2016 events of the Dengie Hundred Amateur radio Society. (Incomplete)

Some information about previous events of the Dengie Hundred Amateur Radio Society (DHARS) may be found here. In many cases, clicking on an image will bring a higher resolution one.

Impedance measurements by Dr. David Kirkby G8WRB (25/01/2016)

David discussed various methods of measuring impedance, using commercial instruments, rather than ham-grade items, which claim to be instruments, but which rarely igve any specifications on their uncertainty. The model numbers linked are models for which David's company (Kirkby Microwave Ltd) owns. However, due to the size, weight, value etc, only the HP 8753ES was bought along to the talk. The methods discussed were

Roger Jones, one of the club members, bought along an unknown antenna for testing. Stephen Hedgecock (M0SHQ) bought along a homemade 2m/70cm antenna built for satellite work. The 2 m resonance was clear to see, but on 70 cm the resonate frequency was rather unstable. This instability is confirmed in computer models using MMANA-GAL, because one of the dimensions is very critical. Two elements are spaced about 16 mm apart, and slight changes causes significant deterioration of performance. A commercial antenna, which is sold as a log-periodic had somewhat better characteristics, although it looks nothing like a log periodic, and it is almost certainly mis-named.

Since David did not bring along a computer with a GPIB controller, those wanting data had to photograph the LCD screen of the HP 8753ES.

Virtual Computers by Dr. David Kirkby G8WRB (11/01/2016)

David gave a talk about the advantages of virtual computers, which are usually called virtual machines, which allow more than one operating system to simultaneously run on the one computer. There are various pieces of virtualization software available, but David Chose to install VirtualBox on his machine. David bought along his own computer, which is a Sun Ultra 27 running OpenSolaris. He showed how its possible to have other operating systems running at the same time, as any can be used with the click of a mouse. The machines are not dual-booted.

In the first screenshot

Host operating system

we see that the host computer is called "hawk", and the host operating system is running a 2010 copy of OpenSolaris. David is not one of those people that always wants to have the latest, and takes the attitude "if it is not broken, do not fix it". OpenSolaris is good for David's personal needs, as well as his business (Kirkby Microwave Ltd), but OpenSolaris incapable of running many programs that are sometimes needed.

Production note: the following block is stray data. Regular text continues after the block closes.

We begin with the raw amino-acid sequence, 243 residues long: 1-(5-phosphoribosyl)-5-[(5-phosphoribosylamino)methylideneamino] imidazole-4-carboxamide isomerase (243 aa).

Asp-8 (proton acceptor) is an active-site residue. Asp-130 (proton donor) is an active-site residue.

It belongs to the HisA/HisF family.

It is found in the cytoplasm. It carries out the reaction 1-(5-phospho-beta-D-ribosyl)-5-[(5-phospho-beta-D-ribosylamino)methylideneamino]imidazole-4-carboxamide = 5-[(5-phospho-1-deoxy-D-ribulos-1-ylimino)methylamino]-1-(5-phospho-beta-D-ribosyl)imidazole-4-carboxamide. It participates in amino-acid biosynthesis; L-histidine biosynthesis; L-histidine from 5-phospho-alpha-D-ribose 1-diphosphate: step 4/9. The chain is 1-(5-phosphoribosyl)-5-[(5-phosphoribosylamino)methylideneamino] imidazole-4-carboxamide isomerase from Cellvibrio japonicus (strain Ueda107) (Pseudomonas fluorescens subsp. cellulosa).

In the second screenshot

VirtualBox installed

it can be seen that VirtualBox is installed. VirtualBox is available to run on a variety of operating systems. For this installation, a version for OpenSolaris needed to be installed. It can be seen there are 15 guest machines installed. These 15 machines run either one of 5 different guest operating systems

In principle all 15 guest machines could be run simultaneously, although even though the Sun Ultra 27 host has 24 GB of RAM, that would be incapable of running 15 machines well.

In the final screenshot VirtualBox installed it can be seen that the host system is still running OpenSolaris, but there is also a copy of Mint Linux running, as well as an XP installation which was allocated 2 GB of RAM and a Windows 7 installation which was allocated 4 GB of RAM. The amount of RAM a system uses is set before the system boots, so depending on what one intending doing with a particular virtual machine on a particular day, it could be increased. One of the Windows 7 or 64-bit XP machines might be increased up to about 18 GB, if it was the only system running. That would leave 24-18= 6 GB for the host system, which would be enough to run it comfortably.

David showed how a guest is installed, by starting an installation of XP, but since it takes some time to complete the installation, this was not completed as part of the talk.

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